However, when acquiring Georgia Uninsured/Underinsured Motorist ("UM/UIM") coverage, you should know there are two types of coverage that differ in legal application in an underinsured motorist scenario - (1) Reduced (traditional) and (2) Excess (added on). All insurance companies are required to offer you Excess UM/UIM equal to your bodily injury liability limits, but you may, in writing, reject this coverage entirely or choose lower limits and/or Reduced coverage.
However, there are important differences between Reduced and Excess UM/UIM. For example, suppose you have Reduced UM/UIM in the amount for $50,000 per person, and are injured by a driver covered by Georgia statutory minimum $25,000 liability bodily injury coverage. Also, assume for the purposes of the discussion that you sustained a serious injury, and your case is worth $75,000. In theory, you and your attorney would recover the defendant's $25,000, pursuant to a limited release.
However, in a Reduced UM/UIM scenario, you would only be able to recover an additional $25,000 from your own policy, even though you have $50,000 of UM/UIM ($50,000 combined between liability and UM/UIM coverage), unless other insurance coverage exists. This is because the insurance carrier is entitled to deduct, or "reduce" from the amount of coverage available the amount of money the plaintiff is able to receive from the liability carrier.
Alternatively, if you apply the same hypothetical, but instead you are covered by $50,000 Excess UM/UIM, you would still recover the defendant's $25,000, but also in addition to $50,000 ($75,000 combined between liability and UM/UIM coverage). In such a scenario, your UM/UIM coverage is "added on" to the amount of liability coverage available. We at Montlick & Associates recommend that you purchase excess UM/UIM coverage with as high limits as possible for this very reason.
The above information is for informative purposes only, and should not be construed as legal advice. Although this article discusses the basics of Georgia law concerning UM/UIM auto insurance coverage, there are many other factors that can come into play concerning the application of the law, such as, by way of example only, the existence of other insurance policies, the insurance carrier's failure to produce proof that a plaintiff and their family or someone else purchased reduced UM/UIM, the plaintiff's residency and whether they live with family members who also have their own auto insurance, whether the plaintiff owned the vehicle they were in when the accident occurred, and many others. Additionally, UM/UIM carriers must receive notice of a claim early on in a person's case, and failure to do so can result in a legally enforceable denial of coverage, resulting in a loss of valuable compensation. Therefore, if you have been injured in any accident caused by someone else's negligence, you should consult one our our attorneys as soon as possible. Do not delay in seeking legal assistance, as you have a limited amount of time to pursue a claim.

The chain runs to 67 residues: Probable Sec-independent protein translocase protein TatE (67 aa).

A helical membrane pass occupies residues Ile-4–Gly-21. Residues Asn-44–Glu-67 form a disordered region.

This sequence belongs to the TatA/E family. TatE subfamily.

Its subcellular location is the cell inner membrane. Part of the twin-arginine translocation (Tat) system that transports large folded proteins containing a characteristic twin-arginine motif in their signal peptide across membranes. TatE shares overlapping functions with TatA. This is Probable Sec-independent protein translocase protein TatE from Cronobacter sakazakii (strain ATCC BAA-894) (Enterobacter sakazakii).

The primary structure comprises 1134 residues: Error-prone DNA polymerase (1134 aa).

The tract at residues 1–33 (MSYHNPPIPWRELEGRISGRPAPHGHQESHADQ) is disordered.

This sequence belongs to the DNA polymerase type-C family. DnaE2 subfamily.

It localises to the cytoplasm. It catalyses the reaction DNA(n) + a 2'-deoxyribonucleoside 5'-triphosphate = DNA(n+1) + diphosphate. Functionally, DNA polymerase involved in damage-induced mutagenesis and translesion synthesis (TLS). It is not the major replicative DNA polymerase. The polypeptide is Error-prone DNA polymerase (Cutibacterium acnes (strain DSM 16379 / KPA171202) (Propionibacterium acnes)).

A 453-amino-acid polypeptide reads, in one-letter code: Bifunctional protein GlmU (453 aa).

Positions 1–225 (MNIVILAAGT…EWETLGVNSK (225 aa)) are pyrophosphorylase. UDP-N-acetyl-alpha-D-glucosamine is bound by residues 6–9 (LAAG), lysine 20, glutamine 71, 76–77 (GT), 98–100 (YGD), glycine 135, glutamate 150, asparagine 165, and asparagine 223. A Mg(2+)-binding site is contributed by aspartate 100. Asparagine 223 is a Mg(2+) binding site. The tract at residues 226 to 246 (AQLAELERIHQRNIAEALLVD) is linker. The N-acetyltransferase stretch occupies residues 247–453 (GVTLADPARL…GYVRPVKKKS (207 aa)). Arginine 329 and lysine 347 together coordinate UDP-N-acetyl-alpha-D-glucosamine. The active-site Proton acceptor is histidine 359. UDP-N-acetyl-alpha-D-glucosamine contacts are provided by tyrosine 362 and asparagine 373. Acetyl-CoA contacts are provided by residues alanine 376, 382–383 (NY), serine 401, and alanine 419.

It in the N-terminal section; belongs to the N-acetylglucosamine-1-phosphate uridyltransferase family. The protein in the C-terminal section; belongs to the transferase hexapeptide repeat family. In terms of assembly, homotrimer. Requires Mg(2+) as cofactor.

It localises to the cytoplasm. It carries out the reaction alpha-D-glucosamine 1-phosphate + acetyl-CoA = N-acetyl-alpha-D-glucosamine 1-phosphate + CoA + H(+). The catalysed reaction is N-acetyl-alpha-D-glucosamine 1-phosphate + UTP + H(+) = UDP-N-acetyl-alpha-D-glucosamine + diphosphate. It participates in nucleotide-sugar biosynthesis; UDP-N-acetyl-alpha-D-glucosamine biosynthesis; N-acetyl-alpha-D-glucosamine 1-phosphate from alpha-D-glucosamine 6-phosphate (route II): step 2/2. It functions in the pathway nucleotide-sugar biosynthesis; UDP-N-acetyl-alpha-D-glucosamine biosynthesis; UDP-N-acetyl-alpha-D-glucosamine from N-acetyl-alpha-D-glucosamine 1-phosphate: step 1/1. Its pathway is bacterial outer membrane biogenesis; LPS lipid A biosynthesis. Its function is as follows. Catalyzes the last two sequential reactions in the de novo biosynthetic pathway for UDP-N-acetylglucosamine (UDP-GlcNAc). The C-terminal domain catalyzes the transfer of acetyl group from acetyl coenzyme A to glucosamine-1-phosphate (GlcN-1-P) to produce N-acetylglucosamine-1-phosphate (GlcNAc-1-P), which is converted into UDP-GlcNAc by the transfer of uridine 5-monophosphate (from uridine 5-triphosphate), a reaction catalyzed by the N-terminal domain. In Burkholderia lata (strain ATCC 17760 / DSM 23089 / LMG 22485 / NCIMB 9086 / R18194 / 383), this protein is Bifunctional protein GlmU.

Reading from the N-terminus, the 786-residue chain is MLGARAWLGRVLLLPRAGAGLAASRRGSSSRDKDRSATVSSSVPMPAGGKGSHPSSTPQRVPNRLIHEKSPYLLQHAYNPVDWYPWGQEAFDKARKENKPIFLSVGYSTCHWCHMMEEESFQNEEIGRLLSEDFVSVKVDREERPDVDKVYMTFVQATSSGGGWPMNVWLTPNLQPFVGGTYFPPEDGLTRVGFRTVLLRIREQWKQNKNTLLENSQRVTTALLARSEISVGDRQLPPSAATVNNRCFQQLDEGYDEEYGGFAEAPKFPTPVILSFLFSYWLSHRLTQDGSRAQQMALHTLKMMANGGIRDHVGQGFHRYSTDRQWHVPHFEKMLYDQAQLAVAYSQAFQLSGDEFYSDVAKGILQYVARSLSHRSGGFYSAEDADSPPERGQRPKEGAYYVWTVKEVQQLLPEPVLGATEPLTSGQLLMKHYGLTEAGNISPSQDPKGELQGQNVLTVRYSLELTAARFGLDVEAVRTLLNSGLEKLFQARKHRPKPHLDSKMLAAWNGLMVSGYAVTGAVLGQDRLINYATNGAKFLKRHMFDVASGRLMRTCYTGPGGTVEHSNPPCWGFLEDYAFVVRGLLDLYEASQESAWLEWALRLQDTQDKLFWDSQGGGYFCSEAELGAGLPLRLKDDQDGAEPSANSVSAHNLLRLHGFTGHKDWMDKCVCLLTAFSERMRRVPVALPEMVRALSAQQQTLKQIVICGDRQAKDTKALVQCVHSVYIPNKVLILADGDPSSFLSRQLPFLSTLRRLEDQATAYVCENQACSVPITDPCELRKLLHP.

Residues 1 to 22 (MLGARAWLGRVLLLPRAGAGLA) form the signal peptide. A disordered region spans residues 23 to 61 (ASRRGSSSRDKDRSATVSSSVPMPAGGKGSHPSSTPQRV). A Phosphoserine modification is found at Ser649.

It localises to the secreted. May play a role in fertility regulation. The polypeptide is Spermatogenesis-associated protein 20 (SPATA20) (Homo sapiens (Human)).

Put Our Law Firm's Over 35 Years Of Legal Experience To Work For Your Case!
If you have been injured by any type of accident caused by someone else's negligence, call Montlick & Associates, Attorneys at Law for your free consultation today. Montlick & Associates, Attorneys at Law has been representing those who suffer serious injuries for over 35 years.
No matter where you are located our attorneys are just a phone call away, and we will even come to you. Call us nationwide 24 hours a day/7 days a week for your Free Consultation at 1-800-LAW-NEED (1-800-529-6333) or #WIN (#946) from your cell phone. You can also visit us online at Montlick.com and use our Free Case Evaluation Form or 24-hour live chat.